Jeanne Sager | Democrat
ANNA LEROY GREETS well-wisher Kim Klein, a former clerk at her store, at Sunday's party in her honor at the Youngsville Pavillion.
Youngsville honors Anna Leroy
By Jeanne Sager
YOUNGSVILLE It was never official. No vote was taken.
But ask anyone in Youngsville about Anna Leroy, and they grin.
“We always told her she’s the town mayor,” said Mary Nosek.
And no wonder. For 44 years, she sat behind the counter at John’s General Store, quite literally the corner store in Youngsville.
If something happened, Anna heard about it.
If something needed to be done, Anna did it.
But at 80, Leroy has decided it’s time for someone else to take the reins.
“I’ve been taking ‘Loafing 101,’” she cracked to an old friend at her town-wide retirement party Sunday afternoon. “I got an A plus.”
If her signature grin and a mischievous twinkle in her eye didn’t give it away, the people who filled the Youngsville pavilion for her party would. She’s just kidding.
After all, Anna can’t sit still.
Since the June 4 sale of John’s General Store less than three months after Leroy’s 80th birthday she’s been to Bethel Woods several times, been to shows at the Forestburgh Playhouse and out with friends.
“She’s never home,” said friend and former store clerk Kim Klein.
Oh, but she is.
Raised in New York City, Anna moved to Youngsville in 1953 with husband John Dunnigan. It was the place where she’d spent summers as a child, where she had shirttail relatives. It was a nice place to raise a family.
In November 1963, the owners of the general store for some 40 years handed the keys over to the Dunnigans with their blessing.
John died in the 1970s, but Anna kept the business up. She kept Youngsville residents in flour and milk, eggs and cold cuts.
When the firemen held dinners at the firehouse next door, Leroy left the back door unlocked so they could run in for extras.
“I told them if you take something, write it down. If you don’t write it down, that’s OK too,” she said. “I left my store unattended many times, and when I’d come back there would be a note on the counter, ‘Anna, I took cigarettes, I think this is what they cost’ or ‘Anna, I grabbed a gallon of milk.’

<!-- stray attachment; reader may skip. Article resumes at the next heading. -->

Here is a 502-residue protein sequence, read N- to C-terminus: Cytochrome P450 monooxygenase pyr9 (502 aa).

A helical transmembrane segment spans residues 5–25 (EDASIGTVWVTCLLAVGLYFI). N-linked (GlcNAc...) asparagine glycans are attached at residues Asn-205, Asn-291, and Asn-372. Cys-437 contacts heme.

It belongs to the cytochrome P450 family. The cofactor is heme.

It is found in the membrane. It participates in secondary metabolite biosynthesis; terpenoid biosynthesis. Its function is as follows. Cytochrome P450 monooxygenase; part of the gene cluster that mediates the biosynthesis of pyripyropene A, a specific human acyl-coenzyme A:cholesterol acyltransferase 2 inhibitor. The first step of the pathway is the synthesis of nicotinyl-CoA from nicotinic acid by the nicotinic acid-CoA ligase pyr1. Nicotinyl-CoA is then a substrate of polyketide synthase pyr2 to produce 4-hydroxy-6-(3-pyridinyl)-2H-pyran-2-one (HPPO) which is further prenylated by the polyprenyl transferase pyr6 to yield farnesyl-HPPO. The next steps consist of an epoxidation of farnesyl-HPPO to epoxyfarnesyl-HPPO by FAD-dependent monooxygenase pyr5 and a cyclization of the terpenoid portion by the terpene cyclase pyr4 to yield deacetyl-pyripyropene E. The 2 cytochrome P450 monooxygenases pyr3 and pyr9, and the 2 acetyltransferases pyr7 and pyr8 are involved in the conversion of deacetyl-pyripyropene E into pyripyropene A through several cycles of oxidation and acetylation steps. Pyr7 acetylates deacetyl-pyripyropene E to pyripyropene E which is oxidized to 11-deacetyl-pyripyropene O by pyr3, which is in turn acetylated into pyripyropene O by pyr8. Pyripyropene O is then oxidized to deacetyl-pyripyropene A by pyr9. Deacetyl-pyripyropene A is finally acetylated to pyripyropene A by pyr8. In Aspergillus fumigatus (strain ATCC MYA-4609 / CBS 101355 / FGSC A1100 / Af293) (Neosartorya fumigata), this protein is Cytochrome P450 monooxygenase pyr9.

“They’re such good people,” she said of Youngsville’s residents. “I’ve had so much pleasure to be among them.”
By the size of the turnout on Sunday, the pleasure was returned tenfold.
Everyone played a hand in Anna’s official retirement party and 80th birthday celebration, said main organizer Linda Babicz, Anna’s across-the-street neighbor for the past three decades.
The firemen brought out tables, the Cutting Garden offered up flowers. Local teens put together a ladder ball game. Her sons, John and Jed Dunnigan and their wives, Jill and Gabby, brought food. Then the residents began arriving with food in hand.
“We’ll have to have a bake sale,” Leroy said, looking around at the pavilion tables piled with cakes and cookies.
That’s Anna always on a mission.
She helped bring the Sullivan Renaissance program to Youngsville, helped fight for stream remediation after the floods washed into her store time and again.
“You could always count on Anna,” said resident Maria Grimaldi. “Not having her in the store, we kind of lost something Anna was a fixture of Youngsville.”
And so she’ll be.
She’s no longer in the store, but Anna isn’t leaving Youngsville anytime soon.
“Why would you build a relationship and network with people over 50 years and turn around and leave them?” she asked. “There isn’t one person here that if I called and said, ‘I’m stuck, would you help me’ wouldn’t be there.
“If anybody’s in trouble, they come out with their hearts and their hands,” she said. “It’s something to have a whole town to throw a party for you.”